Ned:  You got to get it to stay together. Then there was a generous layer of the combined cheeses spread over the top, and that’s going to be your glue. In a third bowl, we had a mixture of cilantro, finely diced‑up scallions, and finely diced‑up tomatoes. Then we sprinkle those on top of all the cheese, and then you roll up the flour tortilla or the soft corn tortilla as tight as you can, as if you were going to be making a cigar. When you roll it over, you want to make sure that the seam side is down when you place it on a little baking tray that’s lined with parchment paper.

John:  Do you do anything with the ends at all, or you’re just rolling them in one direction?

Ned:  I just roll it all up. You could try to tuck the ends in and make it look like it was a burrito, I suppose, but I just left the ends open and I just cut them off. It’s something crispy to eat while you’re putting the food out.

John:  Sounds good.

Final Cooking Steps

Ned:  Gives you something to nibble on. Once they’re all put together, you can just put them on a little sheet tray, and you want to bake them off in the oven, 375 degrees, probably for about 7 to 10 minutes, just so they set together. That’s if you want to serve them later on, but you want to make sure everything’s ready to go.

What I do, as a caterer, I’ll make them to that point. I chill them down, and then I cut them into little discs, probably about an inch long, and then I can just stand them up in a pan and rewarm them when I need them to pass them to a guest, stuck with a little toothpick when we serve it to them.

That’s how you put them together. It was actually delicious. We actually made some homemade guacamole that we put out there with it. The children really liked that a lot, oddly enough. They like avocado. Some of the little girls, they just ate bowls of guacamole and didn’t touch the other thing.

It’s an interesting way to make a fajita. You can make them in advance. My wife has actually made them like this and put them into a baking dish. She made a roasted tomato sauce with goat cheese in it, and put that over the top, and a little bit of smoked paprika. It’s like this smoky, goat‑cheese tomato sauce over the top, and then she sprinkled a little bit more cheese. Then you have a casserole dish for dinner that I think you could probably wow any vegetarian that would ever come over your doorstep.

John:  Right, right. That sounds great, and it sounds like it would be just as good for adults as it is for the kids that you cooked for.

Ned:  Absolutely. No doubt about it.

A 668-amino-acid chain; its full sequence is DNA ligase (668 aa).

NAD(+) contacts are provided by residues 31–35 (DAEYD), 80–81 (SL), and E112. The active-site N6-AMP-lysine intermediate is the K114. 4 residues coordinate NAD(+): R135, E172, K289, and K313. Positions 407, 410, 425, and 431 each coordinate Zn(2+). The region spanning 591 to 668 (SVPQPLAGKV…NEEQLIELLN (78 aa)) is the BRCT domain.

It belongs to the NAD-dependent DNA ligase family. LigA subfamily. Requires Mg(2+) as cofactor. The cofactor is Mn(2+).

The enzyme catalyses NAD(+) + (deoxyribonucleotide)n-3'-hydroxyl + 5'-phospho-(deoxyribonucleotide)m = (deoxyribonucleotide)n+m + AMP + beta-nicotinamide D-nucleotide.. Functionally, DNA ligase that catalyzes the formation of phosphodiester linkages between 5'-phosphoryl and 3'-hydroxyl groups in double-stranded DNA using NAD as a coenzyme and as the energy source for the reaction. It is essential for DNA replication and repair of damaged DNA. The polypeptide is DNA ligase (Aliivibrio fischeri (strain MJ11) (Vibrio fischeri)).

John:  I’m looking forward to taking this recipe home and trying it with my own family. Thanks for talking to me, Ned. I appreciate it.

Ned:  Thank you, John. You’re welcome. Enjoy this Bombay Vegetable Fajita recipe everyone!

John:  For more information, you can visit Woodman’s at or The Essex Room at Make sure you tune in next time for the next in our series of podcasts on spring recipes.


Note: this recipe is intended for catering and measurements may need to be scaled down for individual or family use.

India Ground Hard Spices Are Used To Umber The Vegetables Then Charred Upon Grill Wrapped In Flatbread With Cheese, Cilantro & Drizzled With EVOO
Yield: 100
200: 2 Piece Per Porions

Small Plate Tapas: Ceviche Shrimp & Calamari Mojo


Quantity & Unit Of Measure

Ned’s Notes


4 Pounds

Thinly Sliced & Blanched

Shrimp: 21/25

4 Pounds

Sliced In Half & Blanched

Fresh Garlic

½ Pound

Finely Chopped

Fresh Ginger

½ Pound


Sea Salt

4 Tablespoons


Cracked Black Pepper

2 Tablespoons


Virgin Olive Oil

6 Ounces


Lime Juice

16 Ounces


White Wine

4 Ounces


Poblano Pepper

2 Individual

Seeded & Finely

Chopped Bell Pepper: Green

2 Individual

Seeded & Finely Chopped

Chopped Bell Pepper: Red

2 Individual

Seeded & Finely Chopped

Chopped Bell Pepper: Yellow

2 Individual

Seeded & Finely Chopped

English Cucumber

2 Individual

Finely Chopped

Fresh Cilantro

8 Ounces

Finely Chopped

Golden Beets

4 Pounds

Roasted & Finely Diced


1 Pound


Baby Spinach

4 Pounds


Raspberry Pinot Vinaigrette

2 Pints



  1. Place Shrimp & Calamari Into A Clean Ceramic Or Glass Container.
  2. Mix The Next 12 Ingredients Together & Pour Over Shrimp & Calamari.
  3. Refrigerate For At Least 2 Hours.
  4. Just Before Serving Add Cilantro.
  5. Place Into Petite Glasses, Ladle Excelsior/Liquids Over.
  6. Toss Spinach With Vinaigrette.
  7. Garnish With Golden Beets, Candied Pecans